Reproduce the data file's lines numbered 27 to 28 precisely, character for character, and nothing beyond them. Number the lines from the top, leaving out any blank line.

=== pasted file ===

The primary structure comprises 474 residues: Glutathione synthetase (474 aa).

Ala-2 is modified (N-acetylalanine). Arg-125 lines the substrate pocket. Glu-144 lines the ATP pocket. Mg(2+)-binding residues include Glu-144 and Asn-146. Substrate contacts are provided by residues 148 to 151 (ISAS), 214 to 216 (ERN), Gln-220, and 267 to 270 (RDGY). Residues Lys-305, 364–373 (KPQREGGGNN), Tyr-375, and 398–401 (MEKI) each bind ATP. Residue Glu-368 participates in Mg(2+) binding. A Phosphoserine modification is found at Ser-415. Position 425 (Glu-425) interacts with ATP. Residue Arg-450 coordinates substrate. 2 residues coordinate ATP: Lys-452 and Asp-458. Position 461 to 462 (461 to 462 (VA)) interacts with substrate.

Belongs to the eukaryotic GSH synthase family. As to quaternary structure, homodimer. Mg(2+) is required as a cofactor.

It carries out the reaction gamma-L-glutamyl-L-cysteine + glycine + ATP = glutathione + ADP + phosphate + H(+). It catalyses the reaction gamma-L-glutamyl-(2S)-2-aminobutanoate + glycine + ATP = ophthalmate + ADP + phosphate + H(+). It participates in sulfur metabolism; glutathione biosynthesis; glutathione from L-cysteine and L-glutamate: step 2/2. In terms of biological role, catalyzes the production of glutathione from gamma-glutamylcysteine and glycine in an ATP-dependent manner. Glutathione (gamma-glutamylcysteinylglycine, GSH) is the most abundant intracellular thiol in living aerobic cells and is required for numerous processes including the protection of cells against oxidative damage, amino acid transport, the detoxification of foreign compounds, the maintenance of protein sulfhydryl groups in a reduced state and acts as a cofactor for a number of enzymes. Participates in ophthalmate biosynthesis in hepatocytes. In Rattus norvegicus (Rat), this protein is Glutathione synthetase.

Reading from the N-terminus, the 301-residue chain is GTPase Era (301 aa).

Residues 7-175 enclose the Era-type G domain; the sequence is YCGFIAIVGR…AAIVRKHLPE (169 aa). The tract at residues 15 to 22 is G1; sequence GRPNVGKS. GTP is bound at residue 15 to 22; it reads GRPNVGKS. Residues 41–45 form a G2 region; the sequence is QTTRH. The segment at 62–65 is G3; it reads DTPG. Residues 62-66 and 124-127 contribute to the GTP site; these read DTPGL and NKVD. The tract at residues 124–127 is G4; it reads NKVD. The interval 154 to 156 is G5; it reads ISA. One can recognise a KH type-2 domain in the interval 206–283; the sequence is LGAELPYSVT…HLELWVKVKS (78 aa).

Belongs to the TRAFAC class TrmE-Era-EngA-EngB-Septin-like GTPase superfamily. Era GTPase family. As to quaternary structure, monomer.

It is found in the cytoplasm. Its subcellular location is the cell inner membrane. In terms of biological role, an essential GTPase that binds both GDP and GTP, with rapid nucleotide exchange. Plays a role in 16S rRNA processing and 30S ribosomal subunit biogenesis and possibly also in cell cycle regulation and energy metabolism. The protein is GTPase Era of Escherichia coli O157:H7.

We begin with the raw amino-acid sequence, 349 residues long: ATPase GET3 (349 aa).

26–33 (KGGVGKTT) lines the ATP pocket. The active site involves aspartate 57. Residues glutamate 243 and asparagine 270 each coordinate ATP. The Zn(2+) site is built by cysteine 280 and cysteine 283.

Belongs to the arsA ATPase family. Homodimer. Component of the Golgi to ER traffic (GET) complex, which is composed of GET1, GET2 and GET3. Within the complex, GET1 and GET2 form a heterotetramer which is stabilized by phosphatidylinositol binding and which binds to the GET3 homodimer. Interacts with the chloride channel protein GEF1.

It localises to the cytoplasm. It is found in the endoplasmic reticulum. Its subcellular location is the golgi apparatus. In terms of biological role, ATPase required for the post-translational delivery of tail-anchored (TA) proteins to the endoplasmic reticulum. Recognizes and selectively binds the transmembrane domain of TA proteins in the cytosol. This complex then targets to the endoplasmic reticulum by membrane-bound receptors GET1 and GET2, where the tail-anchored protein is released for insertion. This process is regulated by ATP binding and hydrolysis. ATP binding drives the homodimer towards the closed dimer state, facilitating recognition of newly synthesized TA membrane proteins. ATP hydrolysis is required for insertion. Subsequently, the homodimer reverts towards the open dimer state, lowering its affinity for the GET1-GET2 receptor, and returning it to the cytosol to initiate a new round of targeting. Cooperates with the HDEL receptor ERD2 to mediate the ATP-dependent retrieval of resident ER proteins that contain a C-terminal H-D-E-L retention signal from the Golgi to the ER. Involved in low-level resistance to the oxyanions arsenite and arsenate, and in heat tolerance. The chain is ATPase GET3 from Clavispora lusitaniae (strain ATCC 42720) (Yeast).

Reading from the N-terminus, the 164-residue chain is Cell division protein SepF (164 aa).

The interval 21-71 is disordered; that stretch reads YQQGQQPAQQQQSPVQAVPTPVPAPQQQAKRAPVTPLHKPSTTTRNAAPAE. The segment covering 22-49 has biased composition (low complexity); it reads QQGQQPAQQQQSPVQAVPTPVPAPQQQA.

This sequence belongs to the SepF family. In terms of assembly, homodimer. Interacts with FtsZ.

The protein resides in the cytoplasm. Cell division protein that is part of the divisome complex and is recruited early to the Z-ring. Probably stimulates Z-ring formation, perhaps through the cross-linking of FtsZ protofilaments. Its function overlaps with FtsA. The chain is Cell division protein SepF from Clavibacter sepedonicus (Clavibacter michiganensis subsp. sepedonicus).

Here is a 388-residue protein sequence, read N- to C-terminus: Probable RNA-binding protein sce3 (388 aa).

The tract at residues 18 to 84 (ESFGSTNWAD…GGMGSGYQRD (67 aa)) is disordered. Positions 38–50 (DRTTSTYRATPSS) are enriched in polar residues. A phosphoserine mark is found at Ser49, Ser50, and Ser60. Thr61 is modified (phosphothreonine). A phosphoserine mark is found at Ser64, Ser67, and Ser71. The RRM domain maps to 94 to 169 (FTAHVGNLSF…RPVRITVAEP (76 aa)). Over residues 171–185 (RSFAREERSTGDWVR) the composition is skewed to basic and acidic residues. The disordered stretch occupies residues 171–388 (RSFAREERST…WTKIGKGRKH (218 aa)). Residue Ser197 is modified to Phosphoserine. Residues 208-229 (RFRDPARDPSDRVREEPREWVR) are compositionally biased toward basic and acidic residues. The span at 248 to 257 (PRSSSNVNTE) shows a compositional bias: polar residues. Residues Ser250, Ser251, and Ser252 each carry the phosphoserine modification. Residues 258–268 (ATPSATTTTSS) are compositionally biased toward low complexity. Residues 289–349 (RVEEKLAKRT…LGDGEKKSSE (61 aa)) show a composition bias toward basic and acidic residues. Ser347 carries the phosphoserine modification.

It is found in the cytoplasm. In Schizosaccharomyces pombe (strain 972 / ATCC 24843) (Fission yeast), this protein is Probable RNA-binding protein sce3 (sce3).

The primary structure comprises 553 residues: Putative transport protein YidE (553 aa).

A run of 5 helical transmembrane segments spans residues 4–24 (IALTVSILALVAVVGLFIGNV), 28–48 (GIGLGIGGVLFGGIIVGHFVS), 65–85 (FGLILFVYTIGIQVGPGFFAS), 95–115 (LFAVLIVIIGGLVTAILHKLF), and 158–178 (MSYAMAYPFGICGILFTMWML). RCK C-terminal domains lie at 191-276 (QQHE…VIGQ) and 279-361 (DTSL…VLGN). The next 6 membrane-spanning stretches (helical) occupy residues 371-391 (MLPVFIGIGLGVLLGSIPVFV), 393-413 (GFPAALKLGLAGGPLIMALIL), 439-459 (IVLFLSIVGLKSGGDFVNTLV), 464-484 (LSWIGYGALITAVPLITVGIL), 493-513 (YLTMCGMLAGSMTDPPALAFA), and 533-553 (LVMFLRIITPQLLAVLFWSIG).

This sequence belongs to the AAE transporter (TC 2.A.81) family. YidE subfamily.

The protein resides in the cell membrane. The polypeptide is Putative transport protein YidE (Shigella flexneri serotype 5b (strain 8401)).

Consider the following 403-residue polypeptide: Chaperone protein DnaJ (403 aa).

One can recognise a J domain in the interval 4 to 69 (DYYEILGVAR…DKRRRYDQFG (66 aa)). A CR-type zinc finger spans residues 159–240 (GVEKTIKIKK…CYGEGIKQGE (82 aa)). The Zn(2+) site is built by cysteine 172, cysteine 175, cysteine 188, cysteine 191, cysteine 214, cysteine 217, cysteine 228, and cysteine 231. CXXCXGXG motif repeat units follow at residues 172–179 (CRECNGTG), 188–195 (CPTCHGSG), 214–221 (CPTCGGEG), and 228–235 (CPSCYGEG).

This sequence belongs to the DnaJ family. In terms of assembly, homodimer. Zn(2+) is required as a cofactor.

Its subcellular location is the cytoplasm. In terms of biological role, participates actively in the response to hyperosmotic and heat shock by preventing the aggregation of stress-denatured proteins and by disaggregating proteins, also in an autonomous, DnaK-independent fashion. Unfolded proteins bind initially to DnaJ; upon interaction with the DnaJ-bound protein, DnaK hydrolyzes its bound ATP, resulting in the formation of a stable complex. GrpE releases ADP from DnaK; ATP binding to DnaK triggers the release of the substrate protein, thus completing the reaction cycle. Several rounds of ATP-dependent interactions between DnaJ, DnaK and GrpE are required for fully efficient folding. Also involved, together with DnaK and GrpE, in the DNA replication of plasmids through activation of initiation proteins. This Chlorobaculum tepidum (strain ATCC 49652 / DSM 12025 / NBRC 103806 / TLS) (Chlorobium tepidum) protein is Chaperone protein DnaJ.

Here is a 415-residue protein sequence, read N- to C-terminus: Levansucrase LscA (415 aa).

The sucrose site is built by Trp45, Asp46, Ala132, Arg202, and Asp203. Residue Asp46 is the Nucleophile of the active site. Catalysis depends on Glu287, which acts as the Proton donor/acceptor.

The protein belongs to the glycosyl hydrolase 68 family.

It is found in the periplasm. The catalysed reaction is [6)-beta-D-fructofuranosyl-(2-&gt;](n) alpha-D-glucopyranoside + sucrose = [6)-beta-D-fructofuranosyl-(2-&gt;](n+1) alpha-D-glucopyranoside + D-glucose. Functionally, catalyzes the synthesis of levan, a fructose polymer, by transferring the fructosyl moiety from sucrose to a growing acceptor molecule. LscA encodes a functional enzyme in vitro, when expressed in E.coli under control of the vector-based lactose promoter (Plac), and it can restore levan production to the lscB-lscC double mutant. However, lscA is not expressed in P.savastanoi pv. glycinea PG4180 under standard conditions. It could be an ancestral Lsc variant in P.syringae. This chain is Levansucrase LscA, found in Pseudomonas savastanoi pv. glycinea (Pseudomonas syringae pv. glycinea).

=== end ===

Its subcellular location is the cytoplasm. In terms of biological role, participates actively in the response to hyperosmotic and heat shock by preventing the aggregation of stress-denatured proteins and by disaggregating proteins, also in an autonomous, DnaK-independent fashion. Unfolded proteins bind initially to DnaJ; upon interaction with the DnaJ-bound protein, DnaK hydrolyzes its bound ATP, resulting in the formation of a stable complex. GrpE releases ADP from DnaK; ATP binding to DnaK triggers the release of the substrate protein, thus completing the reaction cycle. Several rounds of ATP-dependent interactions between DnaJ, DnaK and GrpE are required for fully efficient folding. Also involved, together with DnaK and GrpE, in the DNA replication of plasmids through activation of initiation proteins. This Chlorobaculum tepidum (strain ATCC 49652 / DSM 12025 / NBRC 103806 / TLS) (Chlorobium tepidum) protein is Chaperone protein DnaJ.

Here is a 415-residue protein sequence, read N- to C-terminus: Levansucrase LscA (415 aa).